Kotaku recently posted cosplay images they have taken from Colossal Con, featuring some amazing cosplayers. I noticed the images make their rounds on Facebook by either those featured in the set or from others just expressing there love for the cosplayers. As I scrolled through these images I do what I always do and read some of the comments as many of my friends have been featured in these sets and I like to see what people are saying about their hard work. What I soon read struck a nerve. The comment section which normally will be filled with its occasional troll (after all this is the internet) was filled with irrational hate and incredibly racist remarks being made towards one of the cosplayers.

Devin Panda, who did a Borderlands styled Bowser, modeling alongside my friend, Helena Steele, who also did a Borderlands styled Princess Peach, was called a “Field N*****.” Although Kotaku deleted the comments, the damage was done.

Image by Anna Fisher

In addition to that, earlier this week another friend of mine, Victory Cosplay, who had recently done D.Va, received many racist remarks such as “Black D.Va, N.Ga,” or even saying “Nice Winston Cosplay” (Winston is the Gorilla character in the game).


But racism is not the only thing we find in this industry and this art form. I have also noticed and alarming amount of body shaming that is done, not only by trolls, but also by other cosplayers themselves. Calling some of the cosplayers too skinny, anorexic. You also get the other side of the coin where they are called disgusting, or fat or, my least favorite, “This person has no right to wear that.” So I ask, why is this still a thing? Why? Why is this still a thing?

We are nerds. We are the outcast group. We are the people who sat alone at the weird group table in high school. So, why when we should be surround by others who have been called names, made fun of, or hurt by someone at some point in our time, do feel the need to hurt others? What right does anyone have? Now, I know that we all have been guilty of doing something that could be considered hurtful, but maybe we should think before we speak, especially in such a public forum as this.

In our time, when there are more multiracial people in our country every year, the fact that some still refer to people in such a racist manner is disgusting. Quite frankly, it is absurd that such slurs are being thrown around. Maybe this was common in the 1800’s & early 1900’s but its 2016; times have changed. Both of these cosplayers did a phenomenal job on their costumes, as did all of them.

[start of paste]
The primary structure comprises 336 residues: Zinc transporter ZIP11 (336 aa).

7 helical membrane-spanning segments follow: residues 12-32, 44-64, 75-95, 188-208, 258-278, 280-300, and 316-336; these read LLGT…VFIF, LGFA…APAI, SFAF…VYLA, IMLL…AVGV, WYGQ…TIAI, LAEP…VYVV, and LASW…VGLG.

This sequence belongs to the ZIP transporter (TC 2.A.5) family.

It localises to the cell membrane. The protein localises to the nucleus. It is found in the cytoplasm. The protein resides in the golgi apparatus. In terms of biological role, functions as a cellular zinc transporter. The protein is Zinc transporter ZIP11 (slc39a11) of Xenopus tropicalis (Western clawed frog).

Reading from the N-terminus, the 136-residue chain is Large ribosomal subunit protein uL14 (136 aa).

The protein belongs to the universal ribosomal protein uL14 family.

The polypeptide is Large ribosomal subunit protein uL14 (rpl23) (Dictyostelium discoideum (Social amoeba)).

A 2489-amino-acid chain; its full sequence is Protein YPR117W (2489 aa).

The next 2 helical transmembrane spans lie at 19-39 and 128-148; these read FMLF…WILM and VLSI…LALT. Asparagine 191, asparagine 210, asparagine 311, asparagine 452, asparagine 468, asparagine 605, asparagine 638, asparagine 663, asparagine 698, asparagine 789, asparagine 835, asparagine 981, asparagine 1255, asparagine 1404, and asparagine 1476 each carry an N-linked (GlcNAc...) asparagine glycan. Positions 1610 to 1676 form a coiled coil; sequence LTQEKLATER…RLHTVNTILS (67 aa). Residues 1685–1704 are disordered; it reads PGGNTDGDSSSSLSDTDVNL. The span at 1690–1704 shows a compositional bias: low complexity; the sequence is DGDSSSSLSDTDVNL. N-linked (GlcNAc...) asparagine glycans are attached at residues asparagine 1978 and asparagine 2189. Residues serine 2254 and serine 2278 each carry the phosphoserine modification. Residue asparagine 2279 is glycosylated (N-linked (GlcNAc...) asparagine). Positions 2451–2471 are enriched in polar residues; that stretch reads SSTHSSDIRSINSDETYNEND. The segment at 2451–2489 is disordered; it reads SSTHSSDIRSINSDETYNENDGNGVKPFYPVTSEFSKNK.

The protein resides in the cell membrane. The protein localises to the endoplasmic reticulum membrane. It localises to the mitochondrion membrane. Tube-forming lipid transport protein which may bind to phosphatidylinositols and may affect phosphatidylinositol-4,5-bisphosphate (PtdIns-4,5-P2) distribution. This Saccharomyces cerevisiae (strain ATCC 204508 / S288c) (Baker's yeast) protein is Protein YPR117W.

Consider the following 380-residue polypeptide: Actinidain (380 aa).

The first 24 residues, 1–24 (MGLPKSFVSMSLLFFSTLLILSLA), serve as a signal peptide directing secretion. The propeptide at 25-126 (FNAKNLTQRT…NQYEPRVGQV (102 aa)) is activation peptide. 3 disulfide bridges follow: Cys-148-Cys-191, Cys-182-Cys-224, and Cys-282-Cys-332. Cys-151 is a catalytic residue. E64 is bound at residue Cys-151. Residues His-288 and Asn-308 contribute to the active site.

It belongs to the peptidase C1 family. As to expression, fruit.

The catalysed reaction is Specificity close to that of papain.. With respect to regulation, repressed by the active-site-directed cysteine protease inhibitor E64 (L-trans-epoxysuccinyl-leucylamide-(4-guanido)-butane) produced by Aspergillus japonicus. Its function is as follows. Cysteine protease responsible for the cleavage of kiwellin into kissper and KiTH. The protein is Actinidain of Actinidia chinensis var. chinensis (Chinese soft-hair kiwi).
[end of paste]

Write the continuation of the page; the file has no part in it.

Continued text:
In addition to that, no one knows where people’s feelings and emotions truly are anymore. So many people suffer and deal with internal struggles and really could use a positive moment or a positive statement. To hurt people like this is to build hate and create more hate. When you wonder why people act out, think to yourself, maybe they just had enough.

I leave you with this fun fact, in case no one told you this. When you are on the internet and you see something you might not like or disagree with, you can move along; you don’t need to hurt someone with your words. I promise you will be okay not saying something negative.

* Sincerely, Spectra

ABOUT >> Spectra
  • ACCOUNT NAME >> Spectra
  • BIO >> A cosplayer from Westchester, NY Spectra has been attending cons since 2011 & been a cosplayer since 2012. Specializing in armor & prop making & having been to over 50 cons Spectra has seen cosplayers from NY down to Atlanta and even the Midwest. Taking a semi break from cosplay to pursue his Bachelors Degree in Journalism from September 2014 till May 2016 Spectra uses his journalistic talents to write up the latest on video game news, as well as the cosplay community.
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2 thoughts on “Why Does Hate in Cosplay Still Exist

  1. In case anyone was wondering, the other cosplay in the opening photo is credited (by Dorkly) as Kay Thomas as Pool Party Katarina.